formula

where represents the observed temporal mean and Eff can be negative if the simulated discharge is very poor, and is above 0.5 for a reasonable simulation.

Figure 5a shows the spatial distribution of the daily discharge efficiencies in the control experiment (NOGW12) while Fig. 5c compares these scores with (GW12) and without (NOGW12) a groundwater scheme for each river gauge located in the TRIP aquifer domains (gray-colored zone in Fig. 5c). The NOGW12 efficiency scores underline some weaknesses in the unmodified TRIP model. The scores are indeed negative in most of the Seine basin, in the north of the Loire River basin, in the Adour basin, and in the western part of the Alps. Adding a groundwater scheme improves the efficiency scores at 62% of the gauging stations (Eff difference greater than 0.05 in Fig. 5c) located inside the aquifer mask, while only 15% are deteriorated (Eff difference lower than −0.05). The groundwater scheme improves the simulation over the Aquitaine basin, the Rhone valley, and especially over the Paris basin, in which the widespread chalk aquifer is well connected to the river. Nevertheless, some weaknesses appear in the east of this basin and concern the Meuse River and also some tributaries of the Seine River such as the Aisne or the Marne.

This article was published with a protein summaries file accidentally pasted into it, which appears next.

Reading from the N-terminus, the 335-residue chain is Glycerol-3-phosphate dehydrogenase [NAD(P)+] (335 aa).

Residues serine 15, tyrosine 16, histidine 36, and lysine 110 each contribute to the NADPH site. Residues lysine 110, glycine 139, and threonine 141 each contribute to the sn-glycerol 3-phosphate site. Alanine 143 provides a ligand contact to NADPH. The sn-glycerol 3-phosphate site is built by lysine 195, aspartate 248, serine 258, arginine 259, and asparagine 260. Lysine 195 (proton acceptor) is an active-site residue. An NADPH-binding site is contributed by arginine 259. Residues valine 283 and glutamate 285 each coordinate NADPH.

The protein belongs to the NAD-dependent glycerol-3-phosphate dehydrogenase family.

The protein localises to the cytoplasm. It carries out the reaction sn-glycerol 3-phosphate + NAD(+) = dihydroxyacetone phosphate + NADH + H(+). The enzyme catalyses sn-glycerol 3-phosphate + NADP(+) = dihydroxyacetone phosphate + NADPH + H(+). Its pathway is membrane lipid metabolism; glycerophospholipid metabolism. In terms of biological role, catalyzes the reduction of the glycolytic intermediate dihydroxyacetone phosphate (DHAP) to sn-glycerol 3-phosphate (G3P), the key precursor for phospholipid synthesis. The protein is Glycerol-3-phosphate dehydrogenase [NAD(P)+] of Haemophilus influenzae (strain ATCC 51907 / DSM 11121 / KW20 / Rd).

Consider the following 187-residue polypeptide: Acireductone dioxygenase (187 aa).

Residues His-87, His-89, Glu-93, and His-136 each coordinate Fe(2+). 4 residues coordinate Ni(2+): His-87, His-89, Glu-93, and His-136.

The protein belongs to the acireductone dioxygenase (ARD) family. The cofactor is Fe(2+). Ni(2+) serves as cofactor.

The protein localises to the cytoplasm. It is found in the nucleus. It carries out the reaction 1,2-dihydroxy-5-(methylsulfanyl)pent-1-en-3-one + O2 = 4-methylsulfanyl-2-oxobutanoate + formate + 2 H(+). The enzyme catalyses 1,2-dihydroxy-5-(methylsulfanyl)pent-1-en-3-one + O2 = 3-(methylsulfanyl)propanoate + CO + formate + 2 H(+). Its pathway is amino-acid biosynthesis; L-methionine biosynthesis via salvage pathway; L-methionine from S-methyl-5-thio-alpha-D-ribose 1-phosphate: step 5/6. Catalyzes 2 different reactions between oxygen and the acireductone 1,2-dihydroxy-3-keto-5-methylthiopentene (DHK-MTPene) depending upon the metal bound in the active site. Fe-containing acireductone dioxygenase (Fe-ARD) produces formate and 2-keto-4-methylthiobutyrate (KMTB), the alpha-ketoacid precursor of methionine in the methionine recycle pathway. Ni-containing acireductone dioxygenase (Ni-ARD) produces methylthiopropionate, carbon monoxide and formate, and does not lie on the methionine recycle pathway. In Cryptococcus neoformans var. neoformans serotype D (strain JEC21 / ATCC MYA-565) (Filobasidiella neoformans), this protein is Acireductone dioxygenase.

Fig. 5.

Evaluation of simulated daily discharges with (GW12) and without (NOGW12) the groundwater scheme: (a) spatial distribution of the NOGW12 efficiency at 340 gauging stations, (c) differences between NOGW12 and SIM, (b) differences between GW12 and NOGW12 at 176 gauging stations located in the TRIP aquifer domain, and (d) differences between GW12 and SIM at these 176 stations. (e) The cumulative distribution of the daily efficiencies for these 176 stations for each simulation. Gray (green) areas on the maps correspond to the TRIP (SIM) aquifers.